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Norminn wrote:

Yeah, I've done it. First time some 50+ years ago was sort of an error...rented apartment, really dirty white grout on the shower floor tile. My intention was to remove part and redo; acid was too strong, ate it all out. No big problem, just needed more grout than I had planned for.
And no, I wouldn't use it on anything that the acid could damage other than the grout.
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walter wrote:

Another possibility is to use what I call a reefing iron. My experience with them has been to remove material from the seams in boats. There is something made for masonry seams that is essentially the same but I don't know the name...maybe "seam chisel" or "joint chisel". This is what they look like, "D" in photo near bottom...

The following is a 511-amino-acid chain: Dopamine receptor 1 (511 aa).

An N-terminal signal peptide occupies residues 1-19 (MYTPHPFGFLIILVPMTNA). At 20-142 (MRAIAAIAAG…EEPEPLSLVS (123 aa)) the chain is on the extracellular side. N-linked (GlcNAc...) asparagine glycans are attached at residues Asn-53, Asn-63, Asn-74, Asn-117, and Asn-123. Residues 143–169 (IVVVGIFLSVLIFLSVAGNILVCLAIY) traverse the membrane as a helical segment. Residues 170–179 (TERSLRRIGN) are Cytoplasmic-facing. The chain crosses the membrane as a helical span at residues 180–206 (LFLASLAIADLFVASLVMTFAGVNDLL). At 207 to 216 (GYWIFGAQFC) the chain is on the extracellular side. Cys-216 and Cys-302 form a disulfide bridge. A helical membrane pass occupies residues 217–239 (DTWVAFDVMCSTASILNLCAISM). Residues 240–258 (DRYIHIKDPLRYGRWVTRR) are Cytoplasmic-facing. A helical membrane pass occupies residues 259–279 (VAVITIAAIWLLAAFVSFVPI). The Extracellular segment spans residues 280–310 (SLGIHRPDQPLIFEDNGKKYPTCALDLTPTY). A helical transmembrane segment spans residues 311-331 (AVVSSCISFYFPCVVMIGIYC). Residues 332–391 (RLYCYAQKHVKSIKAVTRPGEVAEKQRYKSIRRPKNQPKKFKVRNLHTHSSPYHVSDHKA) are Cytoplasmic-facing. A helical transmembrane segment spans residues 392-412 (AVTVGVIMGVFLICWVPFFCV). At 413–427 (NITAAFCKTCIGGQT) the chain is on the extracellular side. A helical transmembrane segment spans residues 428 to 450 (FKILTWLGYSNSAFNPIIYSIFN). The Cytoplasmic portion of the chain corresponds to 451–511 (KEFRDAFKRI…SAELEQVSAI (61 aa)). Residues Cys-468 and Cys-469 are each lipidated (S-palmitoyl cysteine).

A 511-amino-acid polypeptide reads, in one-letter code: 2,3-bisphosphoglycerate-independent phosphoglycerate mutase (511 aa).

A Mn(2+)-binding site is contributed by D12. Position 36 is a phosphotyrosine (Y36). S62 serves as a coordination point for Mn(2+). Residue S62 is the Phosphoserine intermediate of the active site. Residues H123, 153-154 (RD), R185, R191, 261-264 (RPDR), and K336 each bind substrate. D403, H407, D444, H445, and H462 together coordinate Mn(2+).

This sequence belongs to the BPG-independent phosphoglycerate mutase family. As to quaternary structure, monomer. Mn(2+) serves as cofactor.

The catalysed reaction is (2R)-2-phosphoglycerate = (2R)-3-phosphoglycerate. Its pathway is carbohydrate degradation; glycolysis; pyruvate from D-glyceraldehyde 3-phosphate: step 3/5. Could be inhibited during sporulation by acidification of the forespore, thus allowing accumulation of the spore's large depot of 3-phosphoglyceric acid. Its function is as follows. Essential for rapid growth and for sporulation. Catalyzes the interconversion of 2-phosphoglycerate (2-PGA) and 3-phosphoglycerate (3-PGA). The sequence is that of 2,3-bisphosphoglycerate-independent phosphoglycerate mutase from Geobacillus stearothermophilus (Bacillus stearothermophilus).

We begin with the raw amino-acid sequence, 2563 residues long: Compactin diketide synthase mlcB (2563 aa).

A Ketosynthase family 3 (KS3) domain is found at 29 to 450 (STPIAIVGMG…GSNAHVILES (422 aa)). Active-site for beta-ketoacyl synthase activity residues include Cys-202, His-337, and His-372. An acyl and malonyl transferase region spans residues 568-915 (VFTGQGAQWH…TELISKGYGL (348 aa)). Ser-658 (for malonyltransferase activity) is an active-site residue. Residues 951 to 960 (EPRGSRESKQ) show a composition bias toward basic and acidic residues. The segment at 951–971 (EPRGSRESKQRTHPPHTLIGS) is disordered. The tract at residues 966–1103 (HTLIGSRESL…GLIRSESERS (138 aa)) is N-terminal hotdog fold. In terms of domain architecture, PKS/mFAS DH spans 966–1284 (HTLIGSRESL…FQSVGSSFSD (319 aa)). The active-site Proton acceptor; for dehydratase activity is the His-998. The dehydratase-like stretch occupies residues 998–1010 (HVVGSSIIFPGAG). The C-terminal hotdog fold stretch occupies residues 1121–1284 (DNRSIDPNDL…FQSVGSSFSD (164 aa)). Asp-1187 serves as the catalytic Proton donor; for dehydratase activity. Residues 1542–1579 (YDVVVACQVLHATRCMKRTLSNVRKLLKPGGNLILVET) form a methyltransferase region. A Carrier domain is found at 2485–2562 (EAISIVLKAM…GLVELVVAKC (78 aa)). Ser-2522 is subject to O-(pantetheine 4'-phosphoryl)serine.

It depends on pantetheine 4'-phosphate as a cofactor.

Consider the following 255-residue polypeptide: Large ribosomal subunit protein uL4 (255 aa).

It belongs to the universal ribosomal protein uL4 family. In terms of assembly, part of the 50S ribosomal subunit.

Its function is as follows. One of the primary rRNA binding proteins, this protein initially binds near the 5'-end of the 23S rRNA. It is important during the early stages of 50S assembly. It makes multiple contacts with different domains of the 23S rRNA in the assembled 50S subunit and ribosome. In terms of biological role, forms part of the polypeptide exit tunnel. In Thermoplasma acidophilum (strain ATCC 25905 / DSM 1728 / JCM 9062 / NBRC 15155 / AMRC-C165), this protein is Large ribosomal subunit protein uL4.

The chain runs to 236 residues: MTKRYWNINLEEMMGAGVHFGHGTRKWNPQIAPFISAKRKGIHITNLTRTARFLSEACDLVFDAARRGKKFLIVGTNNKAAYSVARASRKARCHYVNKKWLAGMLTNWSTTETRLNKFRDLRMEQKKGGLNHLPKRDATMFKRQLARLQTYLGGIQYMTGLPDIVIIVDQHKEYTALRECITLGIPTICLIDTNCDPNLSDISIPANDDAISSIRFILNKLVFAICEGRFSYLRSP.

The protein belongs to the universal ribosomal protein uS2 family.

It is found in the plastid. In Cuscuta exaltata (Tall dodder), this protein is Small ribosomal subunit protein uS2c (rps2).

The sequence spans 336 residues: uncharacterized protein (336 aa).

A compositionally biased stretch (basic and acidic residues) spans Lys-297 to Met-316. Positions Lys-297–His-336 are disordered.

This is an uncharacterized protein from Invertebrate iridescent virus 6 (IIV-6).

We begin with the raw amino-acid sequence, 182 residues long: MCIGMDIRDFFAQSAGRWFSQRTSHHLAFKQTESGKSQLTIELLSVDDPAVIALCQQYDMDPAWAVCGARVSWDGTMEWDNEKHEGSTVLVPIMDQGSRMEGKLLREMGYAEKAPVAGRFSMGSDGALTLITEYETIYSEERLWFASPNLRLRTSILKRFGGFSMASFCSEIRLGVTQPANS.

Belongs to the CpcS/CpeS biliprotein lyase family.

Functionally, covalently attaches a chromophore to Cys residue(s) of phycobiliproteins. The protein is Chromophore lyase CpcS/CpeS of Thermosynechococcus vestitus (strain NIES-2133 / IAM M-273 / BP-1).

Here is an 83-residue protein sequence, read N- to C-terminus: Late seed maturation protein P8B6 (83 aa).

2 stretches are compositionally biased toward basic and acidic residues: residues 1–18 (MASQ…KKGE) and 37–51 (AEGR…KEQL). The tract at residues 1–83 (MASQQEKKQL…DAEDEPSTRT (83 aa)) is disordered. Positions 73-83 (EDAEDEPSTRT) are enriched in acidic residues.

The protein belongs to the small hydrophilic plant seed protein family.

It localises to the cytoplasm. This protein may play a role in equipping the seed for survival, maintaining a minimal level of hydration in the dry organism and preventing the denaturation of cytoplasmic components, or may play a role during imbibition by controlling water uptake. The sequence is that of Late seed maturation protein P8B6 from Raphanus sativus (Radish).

http://www.sydnassloot.com/caulking.htm
The blade is tapered both vertically and horizontally. To use, one taps the tip into and along the seam, lifting up to break up and expel material.
I've never tried one on masonry or grout but if I had a sizeable area of grout to remove I'd certainly give one a whirl. I'm sure it would work far better than these over priced Dremel cutting wheels.
If joint width permits, I might use a circular saw with a masonry cut off wheel. Gotta stay away from the tile edges though.